A pilot study of maternal sensitivity in the context of emergent autism

Jason K. Baker, Daniel S. Messinger, Kara K. Lyons, Caroline J. Grantz

Research output: Contribution to journalArticlepeer-review

74 Scopus citations


Unstructured mother-toddler interactions were examined in 18-month-old high- and low-risk children subsequently diagnosed (n = 12) or not diagnosed (n = 21) with autism spectrum disorders (ASD) at 36 months. Differences in maternal sensitivity were not found as a function of emergent ASD status. A differential-susceptibility moderation model of child risk guided investigations linking maternal sensitivity to child behavior and language growth. Group status moderated the relation between sensitivity and concurrent child behavior problems, with a positive association present for children with emergent ASD. Maternal sensitivity at 18 months predicted expressive language growth from age 2 to 3 years among children with emergent ASD only. Findings underscore the importance of understanding parent-child interaction during this key period in the development of autism symptomatology.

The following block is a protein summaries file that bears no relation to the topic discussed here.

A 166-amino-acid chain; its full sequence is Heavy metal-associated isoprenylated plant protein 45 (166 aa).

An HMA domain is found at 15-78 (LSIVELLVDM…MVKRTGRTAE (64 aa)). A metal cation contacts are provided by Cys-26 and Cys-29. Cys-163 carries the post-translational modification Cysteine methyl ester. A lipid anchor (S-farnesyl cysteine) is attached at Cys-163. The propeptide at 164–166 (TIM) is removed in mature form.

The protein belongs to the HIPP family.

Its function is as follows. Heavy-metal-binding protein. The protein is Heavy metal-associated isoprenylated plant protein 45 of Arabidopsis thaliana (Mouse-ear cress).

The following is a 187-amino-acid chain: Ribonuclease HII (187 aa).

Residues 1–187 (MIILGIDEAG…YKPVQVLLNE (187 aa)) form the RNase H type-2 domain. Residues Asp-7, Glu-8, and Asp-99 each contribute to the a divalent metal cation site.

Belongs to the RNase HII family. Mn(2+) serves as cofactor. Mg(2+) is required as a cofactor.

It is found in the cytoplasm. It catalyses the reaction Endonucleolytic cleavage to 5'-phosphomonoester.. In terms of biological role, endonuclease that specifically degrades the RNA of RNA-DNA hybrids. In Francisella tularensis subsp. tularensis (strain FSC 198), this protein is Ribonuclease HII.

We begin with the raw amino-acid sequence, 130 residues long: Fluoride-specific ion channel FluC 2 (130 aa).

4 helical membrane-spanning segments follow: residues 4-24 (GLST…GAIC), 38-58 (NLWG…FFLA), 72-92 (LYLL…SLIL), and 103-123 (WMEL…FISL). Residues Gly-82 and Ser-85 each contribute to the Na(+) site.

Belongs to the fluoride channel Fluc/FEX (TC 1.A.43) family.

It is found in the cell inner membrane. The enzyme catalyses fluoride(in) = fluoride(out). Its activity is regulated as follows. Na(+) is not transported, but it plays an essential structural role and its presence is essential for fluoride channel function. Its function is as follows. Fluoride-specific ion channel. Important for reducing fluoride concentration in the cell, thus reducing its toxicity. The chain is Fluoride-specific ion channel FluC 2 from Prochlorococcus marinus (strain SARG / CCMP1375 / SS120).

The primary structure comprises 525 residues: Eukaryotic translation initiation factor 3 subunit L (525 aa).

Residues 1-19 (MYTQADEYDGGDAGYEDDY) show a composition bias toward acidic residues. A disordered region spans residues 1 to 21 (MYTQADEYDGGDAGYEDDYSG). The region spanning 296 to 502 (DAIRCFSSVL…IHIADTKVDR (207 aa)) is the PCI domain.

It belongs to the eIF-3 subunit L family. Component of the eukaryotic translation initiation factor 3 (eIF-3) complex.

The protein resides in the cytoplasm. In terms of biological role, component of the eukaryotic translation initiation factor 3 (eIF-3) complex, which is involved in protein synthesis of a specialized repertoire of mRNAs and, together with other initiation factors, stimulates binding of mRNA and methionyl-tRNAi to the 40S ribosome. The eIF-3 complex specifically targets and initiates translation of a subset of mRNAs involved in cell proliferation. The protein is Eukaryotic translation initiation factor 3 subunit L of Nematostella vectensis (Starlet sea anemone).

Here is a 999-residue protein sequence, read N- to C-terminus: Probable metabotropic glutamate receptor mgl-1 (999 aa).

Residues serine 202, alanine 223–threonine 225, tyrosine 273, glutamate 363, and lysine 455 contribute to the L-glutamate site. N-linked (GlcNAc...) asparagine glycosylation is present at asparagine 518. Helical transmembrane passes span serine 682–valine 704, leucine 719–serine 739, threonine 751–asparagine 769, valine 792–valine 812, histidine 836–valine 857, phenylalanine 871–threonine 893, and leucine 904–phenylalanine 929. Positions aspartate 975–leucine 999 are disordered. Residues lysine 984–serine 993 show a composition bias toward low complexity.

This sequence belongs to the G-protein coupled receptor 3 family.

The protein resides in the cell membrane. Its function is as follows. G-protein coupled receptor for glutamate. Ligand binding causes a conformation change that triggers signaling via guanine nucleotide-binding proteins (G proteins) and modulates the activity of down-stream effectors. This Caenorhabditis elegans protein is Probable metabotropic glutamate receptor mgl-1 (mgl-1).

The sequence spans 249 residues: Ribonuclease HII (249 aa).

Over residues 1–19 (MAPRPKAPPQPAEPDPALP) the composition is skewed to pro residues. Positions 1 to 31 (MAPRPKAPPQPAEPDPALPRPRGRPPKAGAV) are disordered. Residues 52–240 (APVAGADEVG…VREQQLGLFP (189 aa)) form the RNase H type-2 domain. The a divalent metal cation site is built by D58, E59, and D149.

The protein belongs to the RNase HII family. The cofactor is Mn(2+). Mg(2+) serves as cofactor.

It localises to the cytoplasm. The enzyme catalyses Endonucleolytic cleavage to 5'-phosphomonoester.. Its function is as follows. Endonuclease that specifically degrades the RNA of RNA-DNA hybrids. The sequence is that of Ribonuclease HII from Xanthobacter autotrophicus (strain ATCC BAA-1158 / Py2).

Original languageEnglish (US)
Pages (from-to)988-999
Number of pages12
JournalJournal of Autism and Developmental Disorders
Issue number8
StatePublished - Aug 2010


  • Autism
  • Language
  • Parent-child interaction
  • Parenting
  • Risk
  • Sensitivity

ASJC Scopus subject areas

  • Developmental and Educational Psychology


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